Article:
Chris Froome holds on to yellow jersey as Bauke Mollema wins stage 15

Chris Froome was forced into a wheel change approaching the crucial Col de Peyra Taillade but fought back to retain the yellow jersey while Bauke Mollema won his first Tour de France stage

As the Tour de France enters its final week, the 2,500 -mile race is coming down to nerves and seconds, which builds Daniel Martins current strategy of some interest. Had he not been caught up in the accident which did for Richie Porte en route to Chambry and lost 1min 15 sec, the Irishman would have been an immediate threat to Chris Froomes yellow jersey; instead he is engaged in his own personal pursuit race, gaining period when the tiniest opening beckons.

In the closing kilometres to this town on the Santiago de Compostela pilgrim trail, Martin was the only one of the magic circle immediately behind Froome to gain the slightest sum of time, once Romain Bardets attempt to set the race leader under pressure had been snuffed out.

Froomes response to his broken spoke amounted to a major present of strength from the Sky leader, who managed to close a 50 -second gap even as five of Bardets AG2R team mates were piling on the pressure at the front. Moreover , none of the riders breathing down Froomes neck in the overall stands had sufficient strength to assault before the yellow jersey regained contact.

On Fridays Bastille Day to Foix, Martin made a late attack to gain nine seconds; here, he zipped out of different groups containing Froome and another favourites on a small rise some 10 kilometres from the finish. As he made his move, the yellow jersey and Bardets AG2R team-mates both looked at each other, devoting him the margin he required. I saw everybody was on the limit, and after the downhill, everybody various kinds of stalled, he said afterwards.

The Col de Peyra Taillade reared up for an intimidate five miles, rising from the twisting ravine of the river Allier via hairpins through high grasslands and dead straight ramps at 14% where some of the riders in the lead group were reduced to zig-zagging to maintain momentum. Welcome to hell, said a placard on the roadside on the climbing; the principal victim was Nairo Quintana, who lost contact early on and was unable to hold Froome for more than a few metres when he and his team-mate Mikel Nieve came past in pursuit of the group.

With Mikel Landa dropping back from the Bardet group to help him in the final metres before he regained contact, Froome caught up with Bardet and Aru and company a couple of kilometres from the top of the Peyra Taillade and immediately had to respond to an attack from the Frenchman, who was racing on his home roads in front of his home crowd.

Through high hayfields where the balers were bustling, in scenery reminiscent of Bodmin Moor but at more than 2,500 feet, the 189 kilometres were something of a Romain Bardet love-in. The AG2R leaders home township of Brioude is about an hours drive to the north of the finish, and the banners were multifarious and multicoloured, but with a single theme: France expects its current favourite son to wear the yellow jersey some time soon, but Bardet is biding his time. Or so he says, and so the nation hopes.

With merely seconds in the overall standings, the stage also came down to two times nothing as the French set it, with the seasoned Dutchman Bauke Mollema attacking the remaining a massive breakaway group simply over the top of the ascending of Peyra Taillade and somehow hanging on to the finish to give some relief to the Trek-Segafredo team, whose leader Alberto Contador is appearing past his sell-by date and is lurking in ninth place overall.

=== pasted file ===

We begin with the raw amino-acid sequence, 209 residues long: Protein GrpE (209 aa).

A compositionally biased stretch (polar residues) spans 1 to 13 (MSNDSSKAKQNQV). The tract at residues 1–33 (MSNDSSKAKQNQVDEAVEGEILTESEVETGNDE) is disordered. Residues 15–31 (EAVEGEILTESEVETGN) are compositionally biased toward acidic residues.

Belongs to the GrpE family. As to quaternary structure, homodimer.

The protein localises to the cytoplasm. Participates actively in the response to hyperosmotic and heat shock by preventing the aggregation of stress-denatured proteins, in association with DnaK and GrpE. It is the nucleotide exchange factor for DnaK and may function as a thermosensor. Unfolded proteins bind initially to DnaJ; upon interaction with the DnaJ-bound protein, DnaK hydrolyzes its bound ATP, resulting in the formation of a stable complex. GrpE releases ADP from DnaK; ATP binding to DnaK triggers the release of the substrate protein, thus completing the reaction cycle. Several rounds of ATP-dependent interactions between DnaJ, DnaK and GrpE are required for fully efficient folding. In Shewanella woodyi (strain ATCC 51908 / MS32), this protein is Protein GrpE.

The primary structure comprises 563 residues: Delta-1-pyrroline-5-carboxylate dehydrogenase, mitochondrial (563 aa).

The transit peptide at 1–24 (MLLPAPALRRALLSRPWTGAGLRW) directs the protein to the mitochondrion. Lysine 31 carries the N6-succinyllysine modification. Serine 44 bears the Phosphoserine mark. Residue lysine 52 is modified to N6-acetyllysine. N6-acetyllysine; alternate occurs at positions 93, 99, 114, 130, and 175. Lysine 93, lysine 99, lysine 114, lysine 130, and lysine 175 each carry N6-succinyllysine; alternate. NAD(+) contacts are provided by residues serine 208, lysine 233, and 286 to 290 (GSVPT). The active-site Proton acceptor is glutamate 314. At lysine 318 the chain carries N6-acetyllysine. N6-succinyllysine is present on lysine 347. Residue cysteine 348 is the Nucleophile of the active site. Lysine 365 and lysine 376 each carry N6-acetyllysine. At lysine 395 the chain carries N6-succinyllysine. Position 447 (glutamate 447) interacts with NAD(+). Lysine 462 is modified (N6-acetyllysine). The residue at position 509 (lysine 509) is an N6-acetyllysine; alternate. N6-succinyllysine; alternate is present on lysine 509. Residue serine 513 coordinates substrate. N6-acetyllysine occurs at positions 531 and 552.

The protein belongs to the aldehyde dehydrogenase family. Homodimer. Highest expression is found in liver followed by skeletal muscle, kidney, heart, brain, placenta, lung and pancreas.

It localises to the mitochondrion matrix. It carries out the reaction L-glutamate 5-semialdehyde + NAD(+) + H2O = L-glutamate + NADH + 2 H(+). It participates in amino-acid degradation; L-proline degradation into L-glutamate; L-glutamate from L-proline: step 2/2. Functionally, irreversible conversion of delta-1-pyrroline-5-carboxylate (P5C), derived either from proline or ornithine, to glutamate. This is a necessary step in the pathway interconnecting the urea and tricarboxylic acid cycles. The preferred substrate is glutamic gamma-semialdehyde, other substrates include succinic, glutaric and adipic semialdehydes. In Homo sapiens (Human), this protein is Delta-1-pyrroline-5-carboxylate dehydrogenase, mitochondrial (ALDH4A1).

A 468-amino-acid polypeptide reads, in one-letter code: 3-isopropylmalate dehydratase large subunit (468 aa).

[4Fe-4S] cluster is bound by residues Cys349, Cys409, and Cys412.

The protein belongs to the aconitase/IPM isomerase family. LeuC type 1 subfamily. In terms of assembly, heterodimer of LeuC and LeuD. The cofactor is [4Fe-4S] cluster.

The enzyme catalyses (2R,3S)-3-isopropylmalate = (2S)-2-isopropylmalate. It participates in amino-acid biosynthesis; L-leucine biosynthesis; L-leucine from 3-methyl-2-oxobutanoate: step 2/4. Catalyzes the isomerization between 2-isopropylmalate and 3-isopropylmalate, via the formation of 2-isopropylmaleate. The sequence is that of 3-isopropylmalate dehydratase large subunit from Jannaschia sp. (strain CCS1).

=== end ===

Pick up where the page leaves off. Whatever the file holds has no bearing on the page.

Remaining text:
Chris Froome rides ahead of Spains Mikel Landa during stage 15 of the Tour de France. Photograph: Lionel Bonaventure/ AFP/ Getty Images

Much of the stage ran over roads known as the route of the Beast after a massive wolf which struck anxiety into locals in the 18 th century; now, grinding a massive gear, Mollema was beasting as the cycling slang has it. He had to ride some 30 km on his own the hardest of his life, he said afterwards and his opportunities looked minimal when a strong chasing quartet of Diego Ulissi, Warren Barguil, Tony Gallopin and Primoz Roglic closed to within 100 metres on a short, steep rise simply 5km from the finish. This was a finale worthy of a one-day Classic, and not surprisingly Mollema shines in these as well, having won last years Clasica de San Sebastian.

The 30 -year-old from Groningen is a regular finisher in the top 10 of the Tour, but usually has at least one off-day in the final week. He has already finished seventh in the Giro dItalia, and in theory was here to back up Contadors bid for the overall. With the Spaniard fighting apart from a strong ride on the stage to Foix, Trek have lowered their sights to getting in breakaways and targeting stage wins.

If Bardet stalled a little, the same could not be said of Frances other current hero, Warren Barguil, who was again at the head of affairs mopping up points towards the King of the Mountains jersey. Meanwhile his team-mate, and room-mate, Michael Matthews again feed into Marcel Kittels lead in the green phases jersey standings, infiltrating the 28 -man lead group that dominated the stage, and taking maximum points in the intermediate sprint.

The Australian even sprinted for 16 th place, although phases at the finish go down only to 15 th but then, as Kittel said, this fight could last as far as the Champs-lyses next Sunday. As for the overall, Froome is already talking about Saturdays time trial in Marseille.

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